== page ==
EONIA has started to flatten out, particularly dramatic in the long end of the curve.  But the front-end remains anchored.

Euribor? Comatose.

And then it hit me…

They don’t matter.

Here’s what matters: the spread between dollar Libor and Euro Libor.  I compiled monthly snapshots of the curve going back to the beginning of the year (I love my readers but I’m not compiling 150+ daily Libor curves by hand):

You see it compressing rather dramatically.  The reason is dollar Libor has been catching up to Euro Libor.  The mad dash for dollars on the European continent is on.  So viewed from that perspective, the Euro curves can be shaped any way they want at whatever levels – nobody is using Euros to fund themselves.

And I also noted the TED spread.  It’s widening again. The chart is from yesterday, but today’s quote is at 31bps – another 6bp increase:

What makes the spread so disconcerting is this: the last time we saw a gigantic blow-out in the TED spread was before this:

TED blew out before some of these data sets existed.  These are all Federal Reserve programs to bolster liquidity in the banking system.  They’ve pulled out all the stops, and Fed funds trade around a range instead of a target.  Everything that could be done has been done to dampen volatility in short-term funding.  And it worked.

Until now…


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Bailout Threatens to Eat Southern Europe Alive While Funding Curves Are Comatose

I don’t know about you but I’m getting tired of this:

Europe’s worsening debt crisis is intensifying pressure on policy makers to widen a bailout package beyond Greece after a cut in the nation’s rating to junk drove up borrowing costs from Italy to Portugal and Ireland.

As German Chancellor Angela Merkel delays approval of a 45 billion-euro ($59 billion) Greek rescue, the crisis is spreading. Portugal’s benchmark stock index yesterday fell the most since the aftermath of Lehman Brothers Holdings Inc.’s collapse, while the extra yield that investors demand to hold Italian and Irish debt over bunds rose to a 10-month high.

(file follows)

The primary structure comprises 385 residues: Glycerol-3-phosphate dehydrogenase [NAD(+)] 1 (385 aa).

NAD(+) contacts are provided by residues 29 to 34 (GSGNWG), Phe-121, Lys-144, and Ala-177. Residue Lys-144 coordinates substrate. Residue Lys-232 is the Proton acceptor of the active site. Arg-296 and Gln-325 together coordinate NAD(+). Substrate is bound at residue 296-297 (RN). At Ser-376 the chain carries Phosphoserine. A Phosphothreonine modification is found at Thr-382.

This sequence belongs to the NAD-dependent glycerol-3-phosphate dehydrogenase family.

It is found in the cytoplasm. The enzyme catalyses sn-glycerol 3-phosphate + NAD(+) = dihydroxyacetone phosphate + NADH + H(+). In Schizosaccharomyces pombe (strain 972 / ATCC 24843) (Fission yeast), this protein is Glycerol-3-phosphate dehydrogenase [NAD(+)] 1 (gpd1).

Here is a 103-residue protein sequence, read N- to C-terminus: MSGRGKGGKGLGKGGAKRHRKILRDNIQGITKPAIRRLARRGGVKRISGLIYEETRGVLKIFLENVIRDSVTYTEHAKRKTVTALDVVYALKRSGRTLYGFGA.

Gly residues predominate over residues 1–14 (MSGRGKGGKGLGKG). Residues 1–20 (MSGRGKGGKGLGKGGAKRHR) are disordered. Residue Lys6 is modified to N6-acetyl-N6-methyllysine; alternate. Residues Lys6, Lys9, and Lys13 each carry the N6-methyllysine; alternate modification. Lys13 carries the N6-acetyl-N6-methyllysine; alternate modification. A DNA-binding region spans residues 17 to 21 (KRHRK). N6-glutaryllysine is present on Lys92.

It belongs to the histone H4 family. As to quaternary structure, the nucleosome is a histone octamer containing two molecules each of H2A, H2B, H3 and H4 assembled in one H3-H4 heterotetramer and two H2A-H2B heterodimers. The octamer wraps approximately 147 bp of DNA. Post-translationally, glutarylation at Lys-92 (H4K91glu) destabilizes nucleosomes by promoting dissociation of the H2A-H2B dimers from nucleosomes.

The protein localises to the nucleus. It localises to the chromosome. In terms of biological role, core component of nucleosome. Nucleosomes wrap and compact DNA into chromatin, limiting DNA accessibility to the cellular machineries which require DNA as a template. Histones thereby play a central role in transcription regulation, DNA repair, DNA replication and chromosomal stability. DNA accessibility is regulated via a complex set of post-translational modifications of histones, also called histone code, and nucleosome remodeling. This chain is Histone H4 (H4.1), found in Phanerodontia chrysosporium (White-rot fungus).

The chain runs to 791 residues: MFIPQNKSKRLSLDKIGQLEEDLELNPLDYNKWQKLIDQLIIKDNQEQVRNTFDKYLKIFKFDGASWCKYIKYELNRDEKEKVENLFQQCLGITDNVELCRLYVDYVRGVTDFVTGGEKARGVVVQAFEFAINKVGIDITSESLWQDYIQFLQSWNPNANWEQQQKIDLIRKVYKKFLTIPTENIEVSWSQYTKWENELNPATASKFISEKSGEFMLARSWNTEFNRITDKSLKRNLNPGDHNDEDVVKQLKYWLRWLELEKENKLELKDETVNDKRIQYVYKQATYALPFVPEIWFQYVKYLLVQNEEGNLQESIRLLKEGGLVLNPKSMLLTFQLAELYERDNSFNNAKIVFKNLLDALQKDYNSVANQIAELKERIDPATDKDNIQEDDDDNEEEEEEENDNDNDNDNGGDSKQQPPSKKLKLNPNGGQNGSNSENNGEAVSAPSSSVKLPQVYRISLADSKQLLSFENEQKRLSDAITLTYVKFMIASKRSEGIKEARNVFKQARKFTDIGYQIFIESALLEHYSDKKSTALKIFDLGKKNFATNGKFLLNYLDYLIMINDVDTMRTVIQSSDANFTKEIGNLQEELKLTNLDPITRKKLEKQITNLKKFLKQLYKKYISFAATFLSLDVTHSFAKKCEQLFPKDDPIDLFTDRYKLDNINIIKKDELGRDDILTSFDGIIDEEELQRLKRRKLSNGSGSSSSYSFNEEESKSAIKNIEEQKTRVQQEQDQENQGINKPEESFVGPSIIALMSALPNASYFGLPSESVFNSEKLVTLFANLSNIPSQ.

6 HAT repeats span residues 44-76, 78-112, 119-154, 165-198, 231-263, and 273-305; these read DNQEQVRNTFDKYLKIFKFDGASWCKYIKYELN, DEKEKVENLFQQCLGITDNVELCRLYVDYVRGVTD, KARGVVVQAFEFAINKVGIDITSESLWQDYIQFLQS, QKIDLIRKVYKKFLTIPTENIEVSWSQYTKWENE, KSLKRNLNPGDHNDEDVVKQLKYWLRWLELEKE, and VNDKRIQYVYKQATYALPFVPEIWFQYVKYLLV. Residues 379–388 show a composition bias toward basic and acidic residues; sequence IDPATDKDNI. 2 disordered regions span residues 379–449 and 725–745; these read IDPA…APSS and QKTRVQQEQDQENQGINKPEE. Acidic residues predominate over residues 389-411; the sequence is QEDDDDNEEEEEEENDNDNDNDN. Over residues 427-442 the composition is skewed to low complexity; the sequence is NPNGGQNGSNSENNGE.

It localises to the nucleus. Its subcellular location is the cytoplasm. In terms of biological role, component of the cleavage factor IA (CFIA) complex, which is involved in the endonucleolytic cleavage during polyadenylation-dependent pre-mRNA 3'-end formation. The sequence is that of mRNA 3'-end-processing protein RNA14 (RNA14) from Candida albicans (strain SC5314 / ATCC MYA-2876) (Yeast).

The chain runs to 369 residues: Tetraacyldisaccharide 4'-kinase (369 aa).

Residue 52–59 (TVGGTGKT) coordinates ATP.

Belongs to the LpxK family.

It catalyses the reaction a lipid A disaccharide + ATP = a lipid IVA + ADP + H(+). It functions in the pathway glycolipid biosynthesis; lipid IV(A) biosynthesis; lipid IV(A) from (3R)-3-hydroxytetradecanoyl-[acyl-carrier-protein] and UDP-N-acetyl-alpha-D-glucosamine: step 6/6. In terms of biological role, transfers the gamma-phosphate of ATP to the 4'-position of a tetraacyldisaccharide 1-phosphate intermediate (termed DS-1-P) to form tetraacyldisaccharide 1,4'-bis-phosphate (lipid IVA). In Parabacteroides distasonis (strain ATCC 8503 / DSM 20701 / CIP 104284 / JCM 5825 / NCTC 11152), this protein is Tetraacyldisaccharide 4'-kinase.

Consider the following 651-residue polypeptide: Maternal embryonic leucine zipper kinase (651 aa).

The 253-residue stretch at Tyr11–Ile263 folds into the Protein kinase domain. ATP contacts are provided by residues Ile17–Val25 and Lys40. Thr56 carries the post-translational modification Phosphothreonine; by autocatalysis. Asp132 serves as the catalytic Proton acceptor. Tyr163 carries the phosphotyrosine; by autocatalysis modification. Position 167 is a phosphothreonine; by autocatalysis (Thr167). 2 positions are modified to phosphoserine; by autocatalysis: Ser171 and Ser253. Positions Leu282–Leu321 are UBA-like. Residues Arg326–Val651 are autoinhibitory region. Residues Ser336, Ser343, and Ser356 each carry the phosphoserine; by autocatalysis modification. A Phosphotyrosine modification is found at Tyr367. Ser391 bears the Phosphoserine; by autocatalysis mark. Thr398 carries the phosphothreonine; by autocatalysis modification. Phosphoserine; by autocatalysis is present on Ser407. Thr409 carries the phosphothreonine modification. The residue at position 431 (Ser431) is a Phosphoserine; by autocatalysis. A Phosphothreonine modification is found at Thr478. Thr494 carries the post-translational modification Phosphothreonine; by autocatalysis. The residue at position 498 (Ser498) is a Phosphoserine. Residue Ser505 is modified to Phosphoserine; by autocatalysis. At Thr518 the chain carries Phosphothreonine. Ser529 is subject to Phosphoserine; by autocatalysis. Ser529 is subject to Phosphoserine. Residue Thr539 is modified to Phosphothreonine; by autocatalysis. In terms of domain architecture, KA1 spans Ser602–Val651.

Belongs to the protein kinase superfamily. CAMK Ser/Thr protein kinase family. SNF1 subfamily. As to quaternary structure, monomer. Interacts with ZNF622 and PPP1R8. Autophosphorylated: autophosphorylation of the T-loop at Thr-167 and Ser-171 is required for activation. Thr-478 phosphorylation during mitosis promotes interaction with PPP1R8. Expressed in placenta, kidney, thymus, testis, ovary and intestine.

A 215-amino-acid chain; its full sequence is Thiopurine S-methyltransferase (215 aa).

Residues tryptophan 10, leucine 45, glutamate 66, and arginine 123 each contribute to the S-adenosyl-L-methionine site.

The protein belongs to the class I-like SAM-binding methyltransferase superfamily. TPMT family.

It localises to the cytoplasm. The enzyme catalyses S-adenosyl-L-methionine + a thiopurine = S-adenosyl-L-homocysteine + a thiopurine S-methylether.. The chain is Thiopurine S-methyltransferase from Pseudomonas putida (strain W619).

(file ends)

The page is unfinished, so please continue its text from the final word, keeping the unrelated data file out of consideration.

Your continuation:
via Greek Debt Contagion Presses EU to Broaden Bailout – Bloomberg.

Day by day, week by week, month by month this crisis has gotten worse.  Some people think the answer is more money, bigger bailouts:

“Policy makers need to get ahead of the curve,” Eric Fine, who manages Van’s Eck’s G-175 Strategies emerging-market hedge fund. “This is no longer a problem about Greece or Portugal, but about the euro system.”

And this:

“What is missing in Europe is an authority that can back sovereigns through a crisis,” James Nixon, co-chief European economist at Societe Generale SA in London. “We desperately need this.”

That misses the point.  It’s not bigger and bigger commitments to save the drowning Greeks that are needed.  It’s finality.  Finality can only come in one form: a boot out of the Eurozone and a default that serves as a springboard for a debt restructuring and significant privatization of government services and bureaus.

We have gotten everything but finality.  We’ve gotten commitments of solidarity. Promises of funding mechanisms.  Threats of cracking down on speculators.  Blah blah blah, yadda yadda yadda.  It’s been nothing but talk as the European leaders only strategy has been to jawbone and cajole the Euro higher.

That hasn’t worked:

The gap from two weeks ago has been filled and then some.  Euro pressure continues to show itself on a daily basis, because, as the Bloomberg article put it:

“The biggest risk now is that the market speculates against every single indebted peripheral country, and that could lead to a sovereign debt crisis,” said Axel Botte, a fixed- income strategist at AXA Investment Managers in Paris. “The contagion risk is real.”

And it’s getting bigger every day this situation languishes.

Meanwhile, the banking system sleeps:

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Quick Update on Euro-land Curves

I published a 3 pager on Scribd earlier that just showed some snapshots of Euro-land funding curves.  I’m re-posting it here:

Not only have we not seen a change in the shape of the curve, but for the past several months the entire curve was compressing.  All rates were headed lower.  Only now are they starting to show signs of  reverting back to where they were earlier in the year.  The curves haven’t even made it back to the levels of last year.

So what does this mean?  It means none of this matters to European banks until it does.  Don’t know what that means?  Read this.